Chickasaw Old Town
In the 1786 Treaty of Hopewell, the Chickasaw Nation’s vast 37,000 square mile territory was first legally recognized by the fledgling United States. The Chickasaws’ land extended over what is now north Mississippi, northwest Alabama, western Tennessee, and into Kentucky. All of this was defended from the great town or capital of the Chickasaw people located at presentday Tupelo, Mississippi. Numerous Chickasaw tribal towns occupied lands in the vicinity of Tupelo and Pontotoc, but chief among these was Chokkilissa’, or “the silent house.” Chokkilissa’-Old Town is the largest remaining contiguous site that outstandingly exemplifies and commemorates eighteenth-century Chickasaw culture. The Chokkilissa’-Old Town site includes the archaeological remains of the villages that comprised the political and cultural capital of the Chickasaw people during most of the 1700s. This cluster of aggregated village sites originally included wooden stockade forts, hundreds of Chickasaw houses and related structures, horticultural plots, and Chickasaw graves. At its peak during the 1730-1770 period, Chokkilissa’-Old Town contained the entirety of the Chickasaw population remaining in Mississippi and many of the Chickasaw leaders were either born or resided there for a time. Important historical events associated with Chokkilissa’-Old Town include the 1736 Battle of Ogoula Tchetoka with the French, and later the negotiation and signing of several major land cession treaties with the United States. Through these treaties and the 1832 Treaty of Pontotoc Creek, the Chickasaws peacefully gave up their sacred homeland for the new Americans to resettle. Today the Chokkilissa’-Old Town site faces continuing threats from many types of encroachments associated with economic development. Old Town has been damaged and portions destroyed by commercial, residential, and government agency-related developments. The site remains a sacred place to Chickasaws today, containing the bones of many of their ancestors and the location of momentous events of warfare, diplomacy, and cultural coalescence that still loom large in tribal history and identity. If tribal, national, state, and local interests can successfully collaborate to preserve Chokkilissa’-Old Town, this preservation effort could lead to a flagship historical heritage park for Northeast Mississippi and the Chickasaw people.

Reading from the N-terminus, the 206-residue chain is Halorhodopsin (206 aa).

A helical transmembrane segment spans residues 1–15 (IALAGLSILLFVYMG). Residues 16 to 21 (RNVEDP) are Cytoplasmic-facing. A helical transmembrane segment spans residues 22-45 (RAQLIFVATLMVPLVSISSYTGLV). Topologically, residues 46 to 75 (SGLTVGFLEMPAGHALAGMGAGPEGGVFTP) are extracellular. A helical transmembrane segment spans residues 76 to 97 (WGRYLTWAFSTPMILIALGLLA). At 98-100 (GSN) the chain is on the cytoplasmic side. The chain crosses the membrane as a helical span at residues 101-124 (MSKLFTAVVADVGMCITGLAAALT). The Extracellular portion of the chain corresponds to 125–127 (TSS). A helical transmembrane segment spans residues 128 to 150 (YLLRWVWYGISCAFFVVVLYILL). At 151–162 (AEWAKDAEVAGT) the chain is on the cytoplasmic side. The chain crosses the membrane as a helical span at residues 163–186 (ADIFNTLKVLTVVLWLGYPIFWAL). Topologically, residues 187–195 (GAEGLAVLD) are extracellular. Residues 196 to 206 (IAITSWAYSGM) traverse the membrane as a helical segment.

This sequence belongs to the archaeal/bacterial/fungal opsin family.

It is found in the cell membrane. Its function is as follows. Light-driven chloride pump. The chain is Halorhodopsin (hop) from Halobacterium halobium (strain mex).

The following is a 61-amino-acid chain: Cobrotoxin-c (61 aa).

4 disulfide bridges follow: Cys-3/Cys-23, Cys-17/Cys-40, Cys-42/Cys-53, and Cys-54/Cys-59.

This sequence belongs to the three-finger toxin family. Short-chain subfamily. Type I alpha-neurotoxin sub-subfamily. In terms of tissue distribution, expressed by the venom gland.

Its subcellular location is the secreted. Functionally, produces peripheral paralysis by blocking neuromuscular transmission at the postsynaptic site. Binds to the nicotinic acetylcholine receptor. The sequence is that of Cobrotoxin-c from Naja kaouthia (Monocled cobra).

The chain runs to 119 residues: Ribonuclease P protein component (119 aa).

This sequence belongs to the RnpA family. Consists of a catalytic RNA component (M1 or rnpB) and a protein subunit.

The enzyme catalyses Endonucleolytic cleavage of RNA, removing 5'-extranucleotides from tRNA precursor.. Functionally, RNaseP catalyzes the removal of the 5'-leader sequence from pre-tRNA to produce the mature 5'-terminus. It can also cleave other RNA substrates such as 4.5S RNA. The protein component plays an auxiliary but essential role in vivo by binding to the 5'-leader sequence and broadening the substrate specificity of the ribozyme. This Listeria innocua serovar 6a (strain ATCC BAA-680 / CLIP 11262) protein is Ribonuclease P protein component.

2017 Update – In Progress
The City of Tupelo has adopted a sensitive approach to development – “look first, then develop.” Recently protection has been put into place; Tupelo has implemented a policy requiring unmarked graves to be “considered” before approving building permits. The majority of the 30 acres of Chickasaw Old Town is privately owned and is in agricultural. Dr. Brad Lieb, an archaeologist for the Chickasaw Nation recently submitted an archaeological study to the National Park Service with the hope of Chokkilissa’-Old Town becoming a National Historic Land Mark. Unfortunately, not all of the landowners associated with the Chickasaw site were willing to sign off on its National Land Mark designation; putting that effort on hold. Dr. Lieb still has hope the land can be saved from development and used as a public green space.